Just a place for the love of books - quotes, humor, writers on writing - stuff like that. And some suggested reading now and then.

18th April 2014

Photo reblogged from Millions Millions with 48 notes

millionsmillions:

When Arthur Conan Doyle wasn’t writing Sherlock Holmes, he was a practicing doctor. Thomas Goetz’s new book The Remedy discusses the history of tuberculosis and Doyle’s role in finding a cure with Robert Koch. The Daily Beast interviewed Goetz about how he came up with the idea for the book. “These two characters were part of a much larger story about how scientific discoveries evolve into social change.”

millionsmillions:

When Arthur Conan Doyle wasn’t writing Sherlock Holmes, he was a practicing doctor. Thomas Goetz’s new book The Remedy discusses the history of tuberculosis and Doyle’s role in finding a cure with Robert Koch. The Daily Beast interviewed Goetz about how he came up with the idea for the book. “These two characters were part of a much larger story about how scientific discoveries evolve into social change.”

18th April 2014

Quote reblogged from Millions Millions with 26 notes

Seventeen years ago I wrote a book, which you can find on Amazon and Google and elsewhere online. This is unusual only because my book was never published. It’s called “Goths,” fitting for a title that has left its traces on the Internet but does not exist. The traces themselves are ghostly. Other than the title, Amazon lists only the publisher (Random House Trade), language (English) and ISBNs (one with 10 digits, the other with 13). Google goes further by giving the publication date (March 1, 1998) and promising a cover image — but it turns out to be a placeholder. And unlike Amazon, Google neglects to mention that the book is a hardcover. Google admits, “We haven’t found any reviews in the usual places,” which in this case would be the planet Earth. “Be the first to review this item,” Amazon encourages, but has as yet found no takers.
— It’s always disappointing when your novel fails to get published, but what if that novel were still lurking online? At The New York Times, Jason K. Friedman writes about finding the Amazon and Google links for his novel that never made it to print. Pair with: Our own Edan Lepucki’s essay on how to cope with not selling your novel. (via millionsmillions)

17th April 2014

Photo reblogged from Millions Millions with 18 notes

millionsmillions:

Ian McEwan is going after religion in his latest novel. The Children Act will focus on the conflict of parents who refuse medical treatment for their children due to religious beliefs. You can expect the book in September.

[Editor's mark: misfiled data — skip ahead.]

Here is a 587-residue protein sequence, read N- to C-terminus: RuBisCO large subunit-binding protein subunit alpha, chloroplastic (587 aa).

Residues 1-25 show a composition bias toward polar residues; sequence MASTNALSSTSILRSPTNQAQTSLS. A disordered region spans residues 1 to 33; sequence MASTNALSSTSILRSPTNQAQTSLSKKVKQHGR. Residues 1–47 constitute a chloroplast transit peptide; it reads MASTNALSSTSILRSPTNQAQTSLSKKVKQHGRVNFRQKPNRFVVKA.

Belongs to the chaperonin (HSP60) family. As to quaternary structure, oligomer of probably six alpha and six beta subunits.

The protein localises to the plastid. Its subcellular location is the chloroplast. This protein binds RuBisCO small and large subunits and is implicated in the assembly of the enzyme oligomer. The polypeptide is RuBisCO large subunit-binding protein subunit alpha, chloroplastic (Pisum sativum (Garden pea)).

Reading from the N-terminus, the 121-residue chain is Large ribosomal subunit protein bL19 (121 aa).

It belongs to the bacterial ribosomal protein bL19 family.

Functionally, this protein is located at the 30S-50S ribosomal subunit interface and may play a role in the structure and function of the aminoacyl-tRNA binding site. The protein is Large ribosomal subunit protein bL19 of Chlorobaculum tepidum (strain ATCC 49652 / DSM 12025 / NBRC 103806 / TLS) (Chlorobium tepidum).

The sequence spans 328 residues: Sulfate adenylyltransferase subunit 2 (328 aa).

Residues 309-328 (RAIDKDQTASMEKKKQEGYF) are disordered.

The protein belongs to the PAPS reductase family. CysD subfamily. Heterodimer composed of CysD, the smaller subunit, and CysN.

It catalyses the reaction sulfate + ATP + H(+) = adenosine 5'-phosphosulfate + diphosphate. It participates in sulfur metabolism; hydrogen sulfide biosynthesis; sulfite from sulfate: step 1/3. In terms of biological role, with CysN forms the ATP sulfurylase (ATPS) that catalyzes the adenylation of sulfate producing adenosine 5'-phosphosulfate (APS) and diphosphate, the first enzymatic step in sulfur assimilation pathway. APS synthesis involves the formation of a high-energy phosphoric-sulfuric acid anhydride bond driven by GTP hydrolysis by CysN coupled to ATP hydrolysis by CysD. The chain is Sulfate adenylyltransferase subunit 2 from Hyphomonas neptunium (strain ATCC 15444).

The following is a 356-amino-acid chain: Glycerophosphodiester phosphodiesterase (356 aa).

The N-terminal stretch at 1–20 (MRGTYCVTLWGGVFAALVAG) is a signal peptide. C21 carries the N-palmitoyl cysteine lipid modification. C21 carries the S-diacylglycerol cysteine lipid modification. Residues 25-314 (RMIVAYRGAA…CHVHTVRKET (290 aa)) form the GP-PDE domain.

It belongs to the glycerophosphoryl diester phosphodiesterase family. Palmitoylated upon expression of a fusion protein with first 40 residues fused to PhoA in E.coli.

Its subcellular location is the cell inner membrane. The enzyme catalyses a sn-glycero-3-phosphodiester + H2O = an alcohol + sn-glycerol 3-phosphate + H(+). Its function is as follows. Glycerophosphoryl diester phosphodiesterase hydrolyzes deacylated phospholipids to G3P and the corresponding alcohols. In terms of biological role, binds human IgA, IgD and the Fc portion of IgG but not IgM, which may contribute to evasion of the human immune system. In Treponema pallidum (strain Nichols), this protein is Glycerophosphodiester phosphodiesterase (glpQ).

millionsmillions:

Ian McEwan is going after religion in his latest novel. The Children Act will focus on the conflict of parents who refuse medical treatment for their children due to religious beliefs. You can expect the book in September.

17th April 2014

Photo reblogged from mooi with 561 notes


Elliot Vulliod by Lachlan Bailey.

Elliot Vulliod by Lachlan Bailey.

Source: justdropithere

17th April 2014

Post reblogged from Bookshop Santa Cruz with 65 notes

bookshopsantacruz:

Friendly reminder that in the Slovenian translation of Harry Potter, in order to properly anagram his birth name to an evil lord name, Tom Marvolo Riddle was changed to Mark Neelstein. *THUNDER CRASHES!!!*

Also, in French he’s Tom Elvis Jedusor, which I can’t even.

(fascinating reading on the various HP translations here.)

17th April 2014

Photo reblogged from wandering lonely as a cloud with 59 notes

nelsoncarpenter:

thomerama: Amariah Rauscher

nelsoncarpenter:

thomerama: Amariah Rauscher

Source: thomerama

17th April 2014

Photo reblogged from The final sentence. with 808 notes

the-final-sentence:

the-final-sentence:

March 6 - Gabriel García Márquez
Bio:  Born on March 6, 1928, writer Gabriel García Márquez grew up listening to family tales. After college, he became a journalist. His work introduced readers to magical realism, which combines fact and fantasy. His novels Cien años de soledad (One Hundred Years of Solitude) and El amor en los tiempos del cólera (Love in the Time of Cholera) have drawn worldwide audiences. He won a Nobel Prize in 1982. [2]
Anecdotes:
The highly political Marquez has long been a friend of Cuban president Fidel Castro. [3]
He claims that he wrote the book “One Hundred Years of Solitude” barricaded in his study in Mexico, after receiving a vision. One day, while he and his wife and children were in their car driving to Acapulco, he saw that he “had to tell [his] story the way his grandmother used to tell hers, and that [he] was to start from that afternoon in which a father took his child to discover ice.” He made an abrupt U-turn on the highway, the car never made it to Acapulco, and he locked himself in his study. Fifteen months later, he emerged with the manuscript, only to meet his wife holding a stack of bills. They traded papers, and she put the manuscript in the mail to his publisher. [4]
He has a yellow rose or tulip on his writing desk each day. [5]
When he was diagnosed with lymphatic cancer, he gamely declared to the world that the disease was an “enormous stroke of luck” because it finally forced him to write his memoirs. [6]
Final sentences:






‘Forever,’ he said.

from Love in the Time of Cholera (translated by Edith Grossman)